Singles’ Day conquers the world

Shopping event Singles’ Day conquers the world

Published on 10.11.2020 by Stephan Lamprecht, journalist

Tomorrow is the day that China celebrates Singles’ Day. It’s now one of the world’s largest shopping events and makes even Amazon’s Prime Day seem like child’s play.

The idea for a Singles’ Day came about in China in the mid-1990s. The day was originally dominated by young men partying hard. It was also a time for blind date events to help singles find love. From the outset, 11 November, or ‘11.11’ was a fixed date in the calendar, with each of the four ‘ones’ signifying “single”. And as with other viral events, increasing numbers of retailers exploited the celebratory mood to gain attention through special offers. The idea behind it is amazingly simple. Singles don’t need to provide for a family or a partner, which means they have more disposable income to spend.

Now, Singles’ Day is the world’s largest shopping event and has moved beyond the confines of China to gain international significance. This includes consumers in Germany and Switzerland who are becoming more interested in the occasion, as shown by the annual increase in searches on Google.

Singles’ Day a mainstay in the entertainment and retail sectors

The Internet has inevitably led to special retail promotions that were once limited to a particular area gaining in popularity across national borders. We’ve already seen this with the American Black Friday event and the same is happening with Singles’ Day. It may even be the case that Amazon took inspiration from Singles’ Day for its Prime Day, which is offered to members of its customer loyalty programme. But while Amazon’s event is exclusively available to its members, Singles’ Day offers are open to every consumer.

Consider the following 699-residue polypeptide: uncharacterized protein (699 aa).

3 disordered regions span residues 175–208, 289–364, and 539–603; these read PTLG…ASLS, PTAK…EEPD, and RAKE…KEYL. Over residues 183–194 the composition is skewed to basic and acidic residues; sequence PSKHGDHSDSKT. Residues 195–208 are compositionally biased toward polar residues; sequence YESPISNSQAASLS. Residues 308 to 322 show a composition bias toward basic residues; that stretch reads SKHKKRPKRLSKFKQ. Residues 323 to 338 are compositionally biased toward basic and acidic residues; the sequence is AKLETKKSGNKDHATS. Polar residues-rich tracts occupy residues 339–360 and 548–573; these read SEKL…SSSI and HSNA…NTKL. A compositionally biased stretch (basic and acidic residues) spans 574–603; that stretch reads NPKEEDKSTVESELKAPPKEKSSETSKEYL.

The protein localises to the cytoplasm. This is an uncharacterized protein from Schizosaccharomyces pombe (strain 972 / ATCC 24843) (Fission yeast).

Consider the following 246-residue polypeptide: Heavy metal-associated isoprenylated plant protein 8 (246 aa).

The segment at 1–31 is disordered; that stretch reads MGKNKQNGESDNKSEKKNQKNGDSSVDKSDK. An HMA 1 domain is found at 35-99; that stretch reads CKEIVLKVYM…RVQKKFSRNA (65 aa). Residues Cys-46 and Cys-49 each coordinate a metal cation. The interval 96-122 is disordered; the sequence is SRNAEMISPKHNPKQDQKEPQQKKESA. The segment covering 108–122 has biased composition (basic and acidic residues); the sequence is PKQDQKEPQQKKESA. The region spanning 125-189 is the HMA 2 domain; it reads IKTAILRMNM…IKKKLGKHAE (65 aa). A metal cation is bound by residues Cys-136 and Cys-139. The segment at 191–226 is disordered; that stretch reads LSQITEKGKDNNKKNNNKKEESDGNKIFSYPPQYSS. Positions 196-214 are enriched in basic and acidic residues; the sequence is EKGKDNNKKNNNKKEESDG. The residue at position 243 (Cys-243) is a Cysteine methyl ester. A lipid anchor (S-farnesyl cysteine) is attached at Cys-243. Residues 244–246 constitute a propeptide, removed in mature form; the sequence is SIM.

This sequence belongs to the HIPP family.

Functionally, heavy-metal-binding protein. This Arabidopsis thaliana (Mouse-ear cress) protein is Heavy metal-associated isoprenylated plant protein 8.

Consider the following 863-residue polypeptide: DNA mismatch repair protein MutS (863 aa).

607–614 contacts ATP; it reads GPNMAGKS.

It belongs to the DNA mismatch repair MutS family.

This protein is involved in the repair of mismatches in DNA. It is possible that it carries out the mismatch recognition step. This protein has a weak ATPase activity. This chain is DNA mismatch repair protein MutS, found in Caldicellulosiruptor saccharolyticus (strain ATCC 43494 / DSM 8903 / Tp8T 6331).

It’s not just Chinese retailers who take part in Singles’ Day. Customers can also get their hands on discount coupons for online games and in-app purchases as well as stream movies at lower prices. And many retailers are starting to offer their promotions some time before the day itself starts, which is typical for similar events.

All-time records left, right and center

Amazon doesn’t like to show its hand when it comes to sales figures, but experts believe that the 2019 Prime Day brought in a gross merchandise volume (GMV) of between 5 and 6 billion dollars.

The Chinese e-commerce giant Alibaba easily tops that. Last year, the company earned $US38.4 billion, setting a new record with an increase in revenue of 26 percent compared to the previous year. In just the first two minutes of the shopping event, customers placed orders totalling a billion dollars. And by the afternoon, the previous year’s figure had been exceeded.

It remains to be seen whether this year will achieve a new record as the Chinese economy has also been affected by the coronavirus crisis. It’s unclear whether consumers have as much spare cash in their pockets as they did in previous years.

But preparations are still going ahead at full steam.

Opportunities for retailers

International brand manufacturers are still counting on good trading this year. The popularity of Singles’ Day is growing amongst American and European brand manufacturers. Nike, for instance, is bringing out a special edition of its Air Jordan trainers. And Dior is the first luxury manufacturer to launch its own exclusive capsule collection.

The media coverage alone should make Singles’ Day an interesting proposition for retailers. The list of companies providing special offers on their online shops for Singles’ Day is extensive. They include MediaMarkt, Bonprix, Hunkemöller, Otto, H&M, Flaconi and Yves Rocher.

This should be reason enough for Swiss retailers to join the event. Even if sales figures don’t reach record levels in the first year, the long-term prospects could be very different.

Stephan Lamprecht, journalist

Stephan Lamprecht has been following e-commerce developments in Germany, Austria and Switzerland for two decades as a journalist and consultant.

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